Look, I don’t mean to come off sounding like a pompous ass, and I’m not trying to pretend to be a designer, but I know a thing or two about physics and engineering. Sure, it might be possible to manufacture something like this. It doesn’t mean it’s a viable product.

            If you’d ask me, I’d say that this was never even meant to be a serious concept to begin with, but rather a way for 3KANT to present its caster wheel design.

          • Eric says:

            I never claimed this was feasible so I don’t need convincing from you (because I don’t think it is either.)
            You said you wanted to know why they chose an inflatable design. The reason for that was brought up by you also, weight. Not directly I know, but because you said it was more possible with hard components folded. That will be heavier because we both know it won’t be made of carbon (as we obviously both know is overkill.)
            So the reason I will claim this is inflatable is due to weight, and therefore more portability.
            You missed my point. Because everyone including the designer knows we can’t manufacture this yet, it’s no need to claim you know how much this material would weigh.
            Because: The reason I said before it’s the inflatable factor I was concerned about is directly because I know this is made of a light enough (yet strong enough) material not yet around. Because when it might be around in years to come, I would say it’s the fact you would need to find a place to fill it up so hard, that this is not feasible.
            We both called the design out just for different things. Your reason has to do with now, mine for later. And this idea won’t work at either time.
            So as I said before, I would love to see a collapsible board (for portability) but this one was meant to stay light.

          • Luke says:

            Ah, so there was a misunderstanding. My bad.

            I’ll finish off by noting that a collapsible skateboard would necessarily be heavier than a non-collapsible one of similar materials and proportions. I only had saving space in mind when I mentioned the possibility of a collapsible board.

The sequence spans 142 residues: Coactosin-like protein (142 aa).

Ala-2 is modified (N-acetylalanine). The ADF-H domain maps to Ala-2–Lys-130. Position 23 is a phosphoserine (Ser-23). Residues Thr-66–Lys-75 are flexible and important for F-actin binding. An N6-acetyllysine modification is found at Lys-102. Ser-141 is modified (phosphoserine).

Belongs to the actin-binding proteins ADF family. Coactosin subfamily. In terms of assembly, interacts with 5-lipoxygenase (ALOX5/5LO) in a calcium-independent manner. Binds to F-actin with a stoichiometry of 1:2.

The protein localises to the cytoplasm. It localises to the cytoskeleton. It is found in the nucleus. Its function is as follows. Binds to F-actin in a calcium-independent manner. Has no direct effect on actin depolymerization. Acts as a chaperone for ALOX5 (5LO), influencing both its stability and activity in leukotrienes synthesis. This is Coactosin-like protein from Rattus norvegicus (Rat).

Last word is yours if you want it.

          • Eric says:

            Word. 😉

  • zippyflounder says:

    the goodyear airmat airplane used “less pressure than a auto tire” but thats way over what you can do with your lungs.


    • That's way over what NORMAL people can do with their lungs. God forbid anyone sane and normal ever try inflating a hot water bag… and yes, I saw it live…in person… last year, I think. That was insane… …Equal to blowing up a truck tire…

    • That’s way over what NORMAL people can do with their lungs. God forbid anyone sane and normal ever try inflating a hot water bag… and yes, I saw it live…in person… last year, I think. That was insane… …Equal to blowing up a truck tire…

  • k.a.r. says:

    Although the function is not the most functional (heh) the idea of using that one rim to wrap around the folded board is clever.

  • matt says:

    clever idea.

    BUT pressure to keep that form by using anything less than a high-powered pump……not gunna happen

  • Sean says:

    the biggest nag here is surely that the people who use skateboards, usually do (or try to do) tricks on them. this looks like a very difficult board to maneuver as it is, let alone kicking it up in the air and flipping it around. i mean even the man in the picture isn’t riding it! that’s why i can’t ever see this selling.

  • Jason says:

    It goes so fast it needs a front air foil.

  • Troy says:

    You all might be forgetting about the cool factor. Coolness sells, especially to a large number of people in the age range or your typical skateboarder.

    • Eric says:

      If you want a product to stand the test of time and gain continued support (which means more money for longer) then why make a crap product? We are suggesting ways to make this functionally feasible. Once people buy it and realize it’s crap, word of mouth spreads fast and influences sales much quicker than any “coolness” marketing plan. Milli Vanilli were “Cool,” how long did their quality product last? Coolness sells for now, quality sells for now & later…

  • Beeslook, Holland says:

    Fabulous idea/design. I’ve been using my longboard since forever, though there are a few irritating points. I can’t use it when it raines due to rusting bearings (how does this board roll? the usual bearings or newly developed, water sustainable, ones?). of course the idea of making it more easy to store/carry when using other kinds of transportation like trains is ideal for people like me using their boards like a transportable bike. nevertheless it ought to be very expensive for people riding a skateboard (for those people usually don’t have all the money in the world) how are you going to sell it?

    well, that was that then. thanks for showing me this new concept in the skateboarding/transporting world! I hope to see more of your fresh design!!

    • Luke says:

      If you have a problem with rusted bearings, get higher quality steel bearings, or failing that, get titanium or ceramic bearings.

  • zeroemision says:

    will tony buy it??